As we move into the final week of rehearsal for David Greig’s THE BACCHAE I wish rehearsal could go on for longer. This is such a deep piece, as mysterious as the God Dionysos whose story it tells. As I watch runs of the play, I get flashes of extraordinary paradoxes as Pentheus the young and headstrong Prince, terrified of his shadow side collapses with exhaustion at one point refusing to acknowledge that there is any such thing as spirit, refusing to recognise that he is actually sitting next to a deity.
THE BACCHAE really allows us to consider and grapple with the conflicts between the material and the spiritual. Interestingly, as I watch the play, I find myself moving from one protagonist to the other, sympathising first with one and then the other. Ultimately though in the final section of the play we are left with a real woman having to come to terms with a horrible reality. Interestingly the point is made that it is not the wild abandon itself which causes the atrocity but her refusal to acknowledge the God and her subsequent repression of ecstasy. I suppose it is what happens when people get drunk and the demons are released.
What this play is is first and foremost is an experience. It does not feel like a regular play at all to me. It opens your mind and emotions in the way Dionysos says he does himself. Yet it does not do this in any kind of pofaced way. It is both ironic and funny
When I was starting my training in Chekhov Technique, I remember Fern Sloan, one of the foremost Chekhov teachers saying to me, “How could I really use my personal experience to access someone like Medea?”. This is so true. When I consider the dark places to which the Bacchae ultimately travels, to ask anyone, and particularly young actors, to ‘go there’ without effective technique based on body and imagination, is to my mind both dangerous and irresponsible. What the technique brings up, though still profound and deep, is not tapping into the actor’s personal experience directly. Working this way, through body and imagination first to access feelings, qualities and sensations, allows the performer access to that depth without hurting themselves.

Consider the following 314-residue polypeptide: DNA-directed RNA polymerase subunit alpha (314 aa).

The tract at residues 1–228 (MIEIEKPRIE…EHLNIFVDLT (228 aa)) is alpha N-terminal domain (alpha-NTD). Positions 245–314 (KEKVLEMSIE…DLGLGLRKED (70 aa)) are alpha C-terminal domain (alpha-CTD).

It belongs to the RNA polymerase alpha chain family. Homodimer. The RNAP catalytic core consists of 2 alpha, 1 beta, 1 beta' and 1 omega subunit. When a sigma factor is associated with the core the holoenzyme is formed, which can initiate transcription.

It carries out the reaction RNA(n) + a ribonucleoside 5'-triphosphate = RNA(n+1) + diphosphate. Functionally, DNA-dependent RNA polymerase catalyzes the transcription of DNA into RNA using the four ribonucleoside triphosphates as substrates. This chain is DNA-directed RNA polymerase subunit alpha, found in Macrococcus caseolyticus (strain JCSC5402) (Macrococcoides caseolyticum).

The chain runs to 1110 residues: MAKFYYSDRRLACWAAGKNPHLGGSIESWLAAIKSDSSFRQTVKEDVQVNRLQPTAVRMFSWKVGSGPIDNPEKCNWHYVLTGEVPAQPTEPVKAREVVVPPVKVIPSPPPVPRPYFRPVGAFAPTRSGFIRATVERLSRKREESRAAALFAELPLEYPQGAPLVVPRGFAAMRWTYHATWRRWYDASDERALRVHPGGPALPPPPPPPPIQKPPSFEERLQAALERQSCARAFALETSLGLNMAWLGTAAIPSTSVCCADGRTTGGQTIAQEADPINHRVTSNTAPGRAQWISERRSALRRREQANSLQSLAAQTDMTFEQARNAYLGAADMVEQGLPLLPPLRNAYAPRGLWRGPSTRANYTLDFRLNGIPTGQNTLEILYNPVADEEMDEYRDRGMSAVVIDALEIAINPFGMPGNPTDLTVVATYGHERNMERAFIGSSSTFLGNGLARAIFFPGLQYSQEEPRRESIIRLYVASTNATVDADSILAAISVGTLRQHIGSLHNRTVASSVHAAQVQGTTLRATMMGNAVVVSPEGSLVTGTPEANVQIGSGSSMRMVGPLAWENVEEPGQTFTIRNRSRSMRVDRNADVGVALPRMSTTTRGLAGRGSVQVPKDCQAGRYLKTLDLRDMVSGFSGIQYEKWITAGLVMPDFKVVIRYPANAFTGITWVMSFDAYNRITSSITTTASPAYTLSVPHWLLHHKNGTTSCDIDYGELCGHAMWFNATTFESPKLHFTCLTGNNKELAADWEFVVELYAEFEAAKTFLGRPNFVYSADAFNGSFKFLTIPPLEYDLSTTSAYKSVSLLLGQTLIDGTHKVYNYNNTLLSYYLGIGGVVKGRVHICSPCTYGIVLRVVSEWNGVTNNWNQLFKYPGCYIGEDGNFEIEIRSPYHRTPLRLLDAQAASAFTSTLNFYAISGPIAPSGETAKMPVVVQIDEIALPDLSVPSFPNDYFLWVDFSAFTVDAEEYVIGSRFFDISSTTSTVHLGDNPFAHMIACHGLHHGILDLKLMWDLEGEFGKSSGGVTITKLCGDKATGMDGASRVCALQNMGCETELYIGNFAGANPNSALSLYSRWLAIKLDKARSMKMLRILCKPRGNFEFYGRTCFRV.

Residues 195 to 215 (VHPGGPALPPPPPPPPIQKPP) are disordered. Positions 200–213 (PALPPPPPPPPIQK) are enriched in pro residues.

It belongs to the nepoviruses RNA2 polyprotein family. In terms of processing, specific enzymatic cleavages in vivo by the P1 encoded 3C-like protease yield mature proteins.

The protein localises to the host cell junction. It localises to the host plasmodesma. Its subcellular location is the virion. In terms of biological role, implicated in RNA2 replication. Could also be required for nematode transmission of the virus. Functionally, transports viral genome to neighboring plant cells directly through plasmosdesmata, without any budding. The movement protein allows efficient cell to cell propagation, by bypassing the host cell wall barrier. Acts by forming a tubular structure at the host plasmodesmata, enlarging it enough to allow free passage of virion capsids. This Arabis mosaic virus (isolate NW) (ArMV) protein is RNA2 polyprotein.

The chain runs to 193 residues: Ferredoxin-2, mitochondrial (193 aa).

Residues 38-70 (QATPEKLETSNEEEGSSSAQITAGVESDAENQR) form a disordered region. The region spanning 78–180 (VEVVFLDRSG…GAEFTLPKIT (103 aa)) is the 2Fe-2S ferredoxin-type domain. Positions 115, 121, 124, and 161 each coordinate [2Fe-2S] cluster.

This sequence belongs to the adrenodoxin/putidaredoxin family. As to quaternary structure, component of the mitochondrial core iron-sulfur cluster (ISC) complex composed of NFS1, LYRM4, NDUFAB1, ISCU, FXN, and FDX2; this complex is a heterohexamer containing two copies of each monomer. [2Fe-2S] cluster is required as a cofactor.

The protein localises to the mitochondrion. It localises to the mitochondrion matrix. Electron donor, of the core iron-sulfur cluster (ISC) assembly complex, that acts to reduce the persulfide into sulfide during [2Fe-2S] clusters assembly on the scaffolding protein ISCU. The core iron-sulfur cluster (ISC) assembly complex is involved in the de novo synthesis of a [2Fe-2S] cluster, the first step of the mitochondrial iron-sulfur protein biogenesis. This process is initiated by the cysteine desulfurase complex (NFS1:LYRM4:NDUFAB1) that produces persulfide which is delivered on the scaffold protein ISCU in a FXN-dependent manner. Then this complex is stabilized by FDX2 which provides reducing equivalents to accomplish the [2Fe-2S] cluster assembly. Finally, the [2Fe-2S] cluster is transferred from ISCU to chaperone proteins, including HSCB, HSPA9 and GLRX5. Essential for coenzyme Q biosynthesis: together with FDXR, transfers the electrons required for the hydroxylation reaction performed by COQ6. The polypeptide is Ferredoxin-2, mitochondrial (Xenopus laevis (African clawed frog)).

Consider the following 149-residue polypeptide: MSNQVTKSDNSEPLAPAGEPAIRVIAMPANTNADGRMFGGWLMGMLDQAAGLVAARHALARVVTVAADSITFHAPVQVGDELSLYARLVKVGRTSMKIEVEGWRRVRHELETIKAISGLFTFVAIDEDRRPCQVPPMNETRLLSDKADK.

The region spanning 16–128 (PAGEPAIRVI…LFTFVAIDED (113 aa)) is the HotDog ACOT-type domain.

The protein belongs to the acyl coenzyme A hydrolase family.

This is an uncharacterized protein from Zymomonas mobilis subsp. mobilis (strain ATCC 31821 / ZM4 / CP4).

Of course this does not mean that actors who use Chekhov do not have to be cautious, and the issue of really shaking out the feelings from the body is a very important part of the work, to cleanse the body.
Check out the promo
https://drive.google.com/file/d/0B-O6Ksjqib_SU3c3NHlQYWdjME0/view?usp=sharingCome and join us in the Bacchic Dance! The play runs from the 14th-18th of February in The Mick Lally Theatre performed by students of the NUI Galway Theatre programme. Tickets are available from Socsbox (091 492852) and Druid ( https://druid.ticketsolve.com/#/shows/ .